informed customers that if the sales clerk did not ask them, they would get a lottery ticket for free.

From Campbell’s perspective, four threats to the level of certainty (internal validity) in this example observational study could interact with selection and undermine causal inference regarding the intervention and the observed outcomes (Shadish et al., 2002):

  • Selection × history interaction—Some other event unrelated to the treatment could occur during the lottery game that would affect sales. Control stores could be disproportionately affected by nearby highway construction, for example, resulting in a decrease in customer traffic.

  • Selection × maturation interaction—Sales in treatment stores could be growing at a faster rate than sales in control stores even in the absence of the treatment.

  • Selection × instrumentation interaction—The nature of the measurement of lottery ticket sales in the treatment stores could change during the game in the treatment but not the control group. For example, stores in the treatment group could switch disproportionately from manual reporting of sales to more complete computer recording of sales.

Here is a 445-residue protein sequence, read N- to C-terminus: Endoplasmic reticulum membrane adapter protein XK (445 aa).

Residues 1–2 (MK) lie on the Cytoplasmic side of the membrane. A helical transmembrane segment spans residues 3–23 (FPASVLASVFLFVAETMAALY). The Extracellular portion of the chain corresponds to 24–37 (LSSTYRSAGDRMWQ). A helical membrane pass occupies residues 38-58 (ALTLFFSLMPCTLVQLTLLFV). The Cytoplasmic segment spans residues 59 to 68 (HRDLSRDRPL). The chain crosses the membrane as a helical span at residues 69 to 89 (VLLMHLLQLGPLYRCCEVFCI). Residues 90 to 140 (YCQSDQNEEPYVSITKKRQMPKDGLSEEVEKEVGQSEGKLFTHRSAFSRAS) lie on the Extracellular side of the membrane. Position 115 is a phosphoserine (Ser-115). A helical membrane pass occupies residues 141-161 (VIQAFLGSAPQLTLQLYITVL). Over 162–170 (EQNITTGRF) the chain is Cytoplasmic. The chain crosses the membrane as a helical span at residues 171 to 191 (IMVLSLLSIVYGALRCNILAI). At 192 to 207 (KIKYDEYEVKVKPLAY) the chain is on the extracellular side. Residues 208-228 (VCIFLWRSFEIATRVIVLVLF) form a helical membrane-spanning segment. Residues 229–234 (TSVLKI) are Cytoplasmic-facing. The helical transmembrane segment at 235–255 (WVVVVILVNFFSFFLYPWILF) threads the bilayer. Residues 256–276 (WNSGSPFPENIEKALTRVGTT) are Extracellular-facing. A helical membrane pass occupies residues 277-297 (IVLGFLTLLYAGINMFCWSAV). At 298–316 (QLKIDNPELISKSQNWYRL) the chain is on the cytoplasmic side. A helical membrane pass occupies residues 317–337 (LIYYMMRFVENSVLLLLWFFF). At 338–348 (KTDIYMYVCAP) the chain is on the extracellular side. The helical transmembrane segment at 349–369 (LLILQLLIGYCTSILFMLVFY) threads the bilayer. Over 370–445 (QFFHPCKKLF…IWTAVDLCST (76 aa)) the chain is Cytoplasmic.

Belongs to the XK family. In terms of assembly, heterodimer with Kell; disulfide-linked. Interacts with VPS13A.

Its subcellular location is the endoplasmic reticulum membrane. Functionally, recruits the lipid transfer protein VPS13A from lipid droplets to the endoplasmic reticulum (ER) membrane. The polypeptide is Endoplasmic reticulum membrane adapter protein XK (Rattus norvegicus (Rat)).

• Selection × statistical regression interaction—Stores having unusually low sales in the previous lottery game could self-select to be in the treatment group. Sales could return to normal levels even in the absence of the intervention.

Reynolds and West (1987) matched treatment and control stores on sales in the prior game and on ZIP code (a proxy for neighborhood socioeconomic status). As shown in Figure E-2, they implemented the basic observational study design and then added several design features to address possible threats to the certainty of the causal relationship (internal validity). Panel (a) displays the results of the basic design, showing no difference in sales in the prior game (game 10, no program intervention in both stores, i.e., baseline) but greater sales in the treatment stores during the campaign (game 11) compared with matched control stores with no program intervention. Panel (b) displays the results from a set of nonequivalent dependent measures, sales categories that would be expected to be affected by other general factors that affect sales but not by the intervention. The increase in sales of lottery tickets was greater than the increase for other sales categories. Panel (c) displays the results from a short time series of observations in which the sales campaign was implemented in the treatment stores in week 4 of the game. The results show that both the treatment and control stores experienced similar levels of sales each week prior to the intervention, but that the treatment stores sold far more tickets each week following the initiation of the campaign at the beginning of week 5 (i.e., “program started” in Figure E-2). Taken together, the pattern of results presented by the basic design and the additional design elements provided strong support for the effectiveness of the sales campaign.

The National Academies | 500 Fifth St. N.W. | Washington, D.C. 20001
Copyright © National Academy of Sciences. All rights reserved.
Terms of Use and Privacy Statement